What are gender roles and stereotypes?
Our society has a set of ideas about how we expect men and women to dress, behave, and present themselves.
What are gender roles?
Gender roles in society means how we’re expected to act, speak, dress, groom, and conduct ourselves based upon our assigned sex. For example, girls and women are generally expected to dress in typically feminine ways and be polite, accommodating, and nurturing. Men are generally expected to be strong, aggressive, and bold.
Every society, ethnic group, and culture has gender role expectations, but they can be very different from group to group. They can also change in the same society over time. For example, pink used to be considered a masculine color in the U.S. while blue was considered feminine.
How do gender stereotypes affect people?
A stereotype is a widely accepted judgment or bias about a person or group — even though it’s overly simplified and not always accurate. Stereotypes about gender can cause unequal and unfair treatment because of a person’s gender. This is called sexism.
There are four basic kinds of gender stereotypes:
Personality traits — For example, women are often expected to be accommodating and emotional, while men are usually expected to be self-confident and aggressive.
Domestic behaviors — For example, some people expect that women will take care of the children, cook, and clean the home, while men take care of finances, work on the car, and do the home repairs.
Occupations — Some people are quick to assume that teachers and nurses are women, and that pilots, doctors, and engineers are men.
Physical appearance — For example, women are expected to be thin and graceful, while men are expected to be tall and muscular. Men and women are also expected to dress and groom in ways that are stereotypical to their gender (men wearing pants and short hairstyles, women wearing dresses and make-up.
Hyperfemininity is the exaggeration of stereotyped behavior that’s believed to be feminine. Hyperfeminine folks exaggerate the qualities they believe to be feminine. This may include being passive, naive, sexually inexperienced, soft, flirtatious, graceful, nurturing, and accepting.
Hypermasculinity is the exaggeration of stereotyped behavior that’s believed to be masculine. Hypermasculine folks exaggerate the qualities they believe to be masculine. They believe they’re supposed to compete with other men and dominate feminine folks by being aggressive, worldly, sexually experienced, insensitive, physically imposing, ambitious, and demanding.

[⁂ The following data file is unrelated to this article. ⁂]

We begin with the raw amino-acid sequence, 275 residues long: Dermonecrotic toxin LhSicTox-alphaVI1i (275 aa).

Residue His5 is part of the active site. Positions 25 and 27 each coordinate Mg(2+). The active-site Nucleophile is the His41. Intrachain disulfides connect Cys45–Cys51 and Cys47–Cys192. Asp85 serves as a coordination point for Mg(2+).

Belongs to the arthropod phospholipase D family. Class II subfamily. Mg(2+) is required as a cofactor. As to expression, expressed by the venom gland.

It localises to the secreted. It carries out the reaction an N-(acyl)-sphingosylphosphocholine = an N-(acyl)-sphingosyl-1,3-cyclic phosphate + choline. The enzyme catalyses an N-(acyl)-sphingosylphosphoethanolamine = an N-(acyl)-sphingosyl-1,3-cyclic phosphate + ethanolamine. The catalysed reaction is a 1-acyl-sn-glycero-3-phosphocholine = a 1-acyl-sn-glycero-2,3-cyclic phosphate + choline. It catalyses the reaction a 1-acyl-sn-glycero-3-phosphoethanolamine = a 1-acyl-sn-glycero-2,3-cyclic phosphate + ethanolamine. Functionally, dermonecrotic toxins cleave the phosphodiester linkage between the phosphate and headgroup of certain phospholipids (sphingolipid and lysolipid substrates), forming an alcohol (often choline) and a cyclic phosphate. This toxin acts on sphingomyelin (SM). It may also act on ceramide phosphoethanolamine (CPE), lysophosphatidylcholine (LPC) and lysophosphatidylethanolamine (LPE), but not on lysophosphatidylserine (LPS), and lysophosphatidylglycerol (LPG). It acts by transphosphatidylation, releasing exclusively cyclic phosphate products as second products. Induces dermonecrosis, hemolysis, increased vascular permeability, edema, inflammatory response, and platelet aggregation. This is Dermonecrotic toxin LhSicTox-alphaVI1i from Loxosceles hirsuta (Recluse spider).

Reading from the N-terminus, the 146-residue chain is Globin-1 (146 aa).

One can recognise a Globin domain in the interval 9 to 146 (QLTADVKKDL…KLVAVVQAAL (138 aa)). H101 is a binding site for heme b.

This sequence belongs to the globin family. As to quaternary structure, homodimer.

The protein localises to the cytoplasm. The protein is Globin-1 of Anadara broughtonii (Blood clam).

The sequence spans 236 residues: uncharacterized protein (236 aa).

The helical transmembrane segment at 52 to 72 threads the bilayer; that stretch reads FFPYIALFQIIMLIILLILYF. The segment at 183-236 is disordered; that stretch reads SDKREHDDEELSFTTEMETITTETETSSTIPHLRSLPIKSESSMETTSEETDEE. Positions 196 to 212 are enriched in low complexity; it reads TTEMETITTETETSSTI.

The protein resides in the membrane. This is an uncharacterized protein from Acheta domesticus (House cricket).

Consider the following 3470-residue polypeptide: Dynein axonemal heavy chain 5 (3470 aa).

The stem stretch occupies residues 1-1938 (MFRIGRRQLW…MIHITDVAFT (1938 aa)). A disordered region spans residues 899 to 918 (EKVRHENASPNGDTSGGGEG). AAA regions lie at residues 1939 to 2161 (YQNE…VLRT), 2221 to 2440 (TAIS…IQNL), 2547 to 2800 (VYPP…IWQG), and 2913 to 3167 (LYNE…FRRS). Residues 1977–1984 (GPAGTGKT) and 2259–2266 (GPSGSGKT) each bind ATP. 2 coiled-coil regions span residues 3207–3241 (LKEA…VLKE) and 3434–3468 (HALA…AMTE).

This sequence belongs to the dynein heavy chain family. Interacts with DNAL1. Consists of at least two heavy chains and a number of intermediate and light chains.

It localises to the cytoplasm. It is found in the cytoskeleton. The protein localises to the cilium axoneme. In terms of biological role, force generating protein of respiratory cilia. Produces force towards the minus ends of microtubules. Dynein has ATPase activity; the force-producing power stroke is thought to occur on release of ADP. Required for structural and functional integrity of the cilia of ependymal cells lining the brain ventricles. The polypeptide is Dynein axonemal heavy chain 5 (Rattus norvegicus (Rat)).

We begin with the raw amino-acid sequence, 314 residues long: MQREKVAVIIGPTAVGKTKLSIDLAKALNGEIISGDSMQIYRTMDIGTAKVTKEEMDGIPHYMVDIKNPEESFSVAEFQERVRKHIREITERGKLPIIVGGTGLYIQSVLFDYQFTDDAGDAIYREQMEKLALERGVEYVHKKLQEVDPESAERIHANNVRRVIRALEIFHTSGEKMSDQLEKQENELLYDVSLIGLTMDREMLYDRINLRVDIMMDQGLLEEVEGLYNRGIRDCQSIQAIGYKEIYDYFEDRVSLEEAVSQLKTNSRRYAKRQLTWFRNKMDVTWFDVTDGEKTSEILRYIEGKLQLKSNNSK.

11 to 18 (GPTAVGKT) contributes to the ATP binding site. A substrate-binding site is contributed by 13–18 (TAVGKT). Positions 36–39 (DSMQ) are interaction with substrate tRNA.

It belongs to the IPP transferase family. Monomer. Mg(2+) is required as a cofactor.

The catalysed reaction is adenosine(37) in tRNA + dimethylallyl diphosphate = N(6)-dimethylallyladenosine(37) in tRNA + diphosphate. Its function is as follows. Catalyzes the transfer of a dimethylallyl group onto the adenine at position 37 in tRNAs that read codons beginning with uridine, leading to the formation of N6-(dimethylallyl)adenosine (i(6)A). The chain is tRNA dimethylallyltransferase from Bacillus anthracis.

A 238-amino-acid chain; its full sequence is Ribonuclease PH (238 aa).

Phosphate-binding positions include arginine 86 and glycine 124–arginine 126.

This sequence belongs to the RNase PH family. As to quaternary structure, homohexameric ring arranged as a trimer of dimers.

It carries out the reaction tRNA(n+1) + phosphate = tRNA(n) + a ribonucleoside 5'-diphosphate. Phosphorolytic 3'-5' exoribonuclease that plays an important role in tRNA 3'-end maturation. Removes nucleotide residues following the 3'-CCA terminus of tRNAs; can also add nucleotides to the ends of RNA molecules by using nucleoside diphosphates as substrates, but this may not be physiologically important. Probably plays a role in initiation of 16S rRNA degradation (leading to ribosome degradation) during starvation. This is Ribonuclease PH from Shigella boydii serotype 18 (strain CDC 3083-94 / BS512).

These exaggerated gender stereotypes can make relationships between people difficult. Hyperfeminine folks are more likely to endure physical and emotional abuse from their partners. Hypermasculine folks are more likely to be physically and emotionally abusive to their partners.
Extreme gender stereotypes are harmful because they don’t allow people to fully express themselves and their emotions. For example, it’s harmful to masculine folks to feel that they’re not allowed to cry or express sensitive emotions. And it’s harmful to feminine folks to feel that they’re not allowed to be independent, smart or assertive. Breaking down gender stereotypes allows everyone to be their best selves.
How can I fight gender stereotypes?
You probably see gender stereotypes all around you. You might also have seen or experienced sexism, or discrimination based on gender. There are ways to challenge these stereotypes to help everyone — no matter their gender or gender identity — feel equal and valued as people.
Point it out — Magazines, TV, film, and the Internet are full of negative gender stereotypes. Sometimes these stereotypes are hard for people to see unless they’re pointed out. Be that person! Talk with friends and family members about the stereotypes you see and help others understand how sexism and gender stereotypes can be hurtful.
Be a living example — Be a role model for your friends and family. Respect people regardless of their gender identity. Create a safe space for people to express themselves and their true qualities regardless of what society’s gender stereotypes and expectations are.
Speak up — If someone is making sexist jokes and comments, whether online or in person, challenge them.
Give it a try — If you want to do something that’s not normally associated with your gender, think about whether you’ll be safe doing it. If you think you will, give it a try. People will learn from your example.
If you’ve been struggling with gender or gender identity and expectations, you’re not alone. It may help you to talk to a trusted parent, friend, family member, teacher, or counselor.